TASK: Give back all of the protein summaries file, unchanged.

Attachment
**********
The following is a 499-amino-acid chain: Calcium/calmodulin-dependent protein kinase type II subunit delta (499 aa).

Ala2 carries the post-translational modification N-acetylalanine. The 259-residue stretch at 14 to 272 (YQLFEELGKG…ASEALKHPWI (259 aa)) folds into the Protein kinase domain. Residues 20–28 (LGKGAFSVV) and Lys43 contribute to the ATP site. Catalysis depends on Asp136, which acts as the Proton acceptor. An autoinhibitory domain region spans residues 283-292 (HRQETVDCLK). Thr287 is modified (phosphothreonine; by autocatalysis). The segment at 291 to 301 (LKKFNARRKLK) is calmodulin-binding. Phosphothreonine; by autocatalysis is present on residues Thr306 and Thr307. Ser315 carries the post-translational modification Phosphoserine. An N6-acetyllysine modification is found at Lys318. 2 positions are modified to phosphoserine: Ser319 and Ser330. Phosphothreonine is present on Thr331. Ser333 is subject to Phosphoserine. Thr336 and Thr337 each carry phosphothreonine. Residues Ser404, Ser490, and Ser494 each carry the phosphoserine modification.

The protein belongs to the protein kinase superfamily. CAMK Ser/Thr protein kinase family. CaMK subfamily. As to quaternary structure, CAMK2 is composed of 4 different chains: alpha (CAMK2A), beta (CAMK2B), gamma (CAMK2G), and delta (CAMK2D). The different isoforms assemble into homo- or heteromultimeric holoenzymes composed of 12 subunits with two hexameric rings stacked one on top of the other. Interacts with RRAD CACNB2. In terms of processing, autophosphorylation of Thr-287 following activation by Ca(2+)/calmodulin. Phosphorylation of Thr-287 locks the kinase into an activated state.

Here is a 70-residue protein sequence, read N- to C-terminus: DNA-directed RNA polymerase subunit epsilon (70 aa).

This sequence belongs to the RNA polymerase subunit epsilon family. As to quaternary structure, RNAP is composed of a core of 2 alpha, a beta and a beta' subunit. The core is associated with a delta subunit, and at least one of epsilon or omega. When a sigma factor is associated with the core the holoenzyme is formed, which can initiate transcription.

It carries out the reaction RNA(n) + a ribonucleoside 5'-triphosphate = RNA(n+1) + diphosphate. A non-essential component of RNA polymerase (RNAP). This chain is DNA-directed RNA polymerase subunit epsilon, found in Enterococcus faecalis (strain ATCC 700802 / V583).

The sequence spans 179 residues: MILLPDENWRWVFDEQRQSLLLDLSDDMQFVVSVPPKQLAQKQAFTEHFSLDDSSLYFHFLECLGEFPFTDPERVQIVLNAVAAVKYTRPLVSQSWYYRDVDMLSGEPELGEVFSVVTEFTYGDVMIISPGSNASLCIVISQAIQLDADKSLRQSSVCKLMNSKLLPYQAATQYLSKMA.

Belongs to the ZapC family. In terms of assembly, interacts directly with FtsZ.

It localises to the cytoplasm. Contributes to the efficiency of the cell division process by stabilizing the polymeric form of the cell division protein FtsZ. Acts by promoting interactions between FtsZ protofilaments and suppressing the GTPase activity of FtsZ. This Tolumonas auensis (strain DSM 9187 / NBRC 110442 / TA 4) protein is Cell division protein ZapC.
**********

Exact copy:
The following is a 499-amino-acid chain: Calcium/calmodulin-dependent protein kinase type II subunit delta (499 aa).

Ala2 carries the post-translational modification N-acetylalanine. The 259-residue stretch at 14 to 272 (YQLFEELGKG…ASEALKHPWI (259 aa)) folds into the Protein kinase domain. Residues 20–28 (LGKGAFSVV) and Lys43 contribute to the ATP site. Catalysis depends on Asp136, which acts as the Proton acceptor. An autoinhibitory domain region spans residues 283-292 (HRQETVDCLK). Thr287 is modified (phosphothreonine; by autocatalysis). The segment at 291 to 301 (LKKFNARRKLK) is calmodulin-binding. Phosphothreonine; by autocatalysis is present on residues Thr306 and Thr307. Ser315 carries the post-translational modification Phosphoserine. An N6-acetyllysine modification is found at Lys318. 2 positions are modified to phosphoserine: Ser319 and Ser330. Phosphothreonine is present on Thr331. Ser333 is subject to Phosphoserine. Thr336 and Thr337 each carry phosphothreonine. Residues Ser404, Ser490, and Ser494 each carry the phosphoserine modification.

The protein belongs to the protein kinase superfamily. CAMK Ser/Thr protein kinase family. CaMK subfamily. As to quaternary structure, CAMK2 is composed of 4 different chains: alpha (CAMK2A), beta (CAMK2B), gamma (CAMK2G), and delta (CAMK2D). The different isoforms assemble into homo- or heteromultimeric holoenzymes composed of 12 subunits with two hexameric rings stacked one on top of the other. Interacts with RRAD CACNB2. In terms of processing, autophosphorylation of Thr-287 following activation by Ca(2+)/calmodulin. Phosphorylation of Thr-287 locks the kinase into an activated state.

Here is a 70-residue protein sequence, read N- to C-terminus: DNA-directed RNA polymerase subunit epsilon (70 aa).

This sequence belongs to the RNA polymerase subunit epsilon family. As to quaternary structure, RNAP is composed of a core of 2 alpha, a beta and a beta' subunit. The core is associated with a delta subunit, and at least one of epsilon or omega. When a sigma factor is associated with the core the holoenzyme is formed, which can initiate transcription.

It carries out the reaction RNA(n) + a ribonucleoside 5'-triphosphate = RNA(n+1) + diphosphate. A non-essential component of RNA polymerase (RNAP). This chain is DNA-directed RNA polymerase subunit epsilon, found in Enterococcus faecalis (strain ATCC 700802 / V583).

The sequence spans 179 residues: MILLPDENWRWVFDEQRQSLLLDLSDDMQFVVSVPPKQLAQKQAFTEHFSLDDSSLYFHFLECLGEFPFTDPERVQIVLNAVAAVKYTRPLVSQSWYYRDVDMLSGEPELGEVFSVVTEFTYGDVMIISPGSNASLCIVISQAIQLDADKSLRQSSVCKLMNSKLLPYQAATQYLSKMA.

Belongs to the ZapC family. In terms of assembly, interacts directly with FtsZ.

It localises to the cytoplasm. Contributes to the efficiency of the cell division process by stabilizing the polymeric form of the cell division protein FtsZ. Acts by promoting interactions between FtsZ protofilaments and suppressing the GTPase activity of FtsZ. This Tolumonas auensis (strain DSM 9187 / NBRC 110442 / TA 4) protein is Cell division protein ZapC.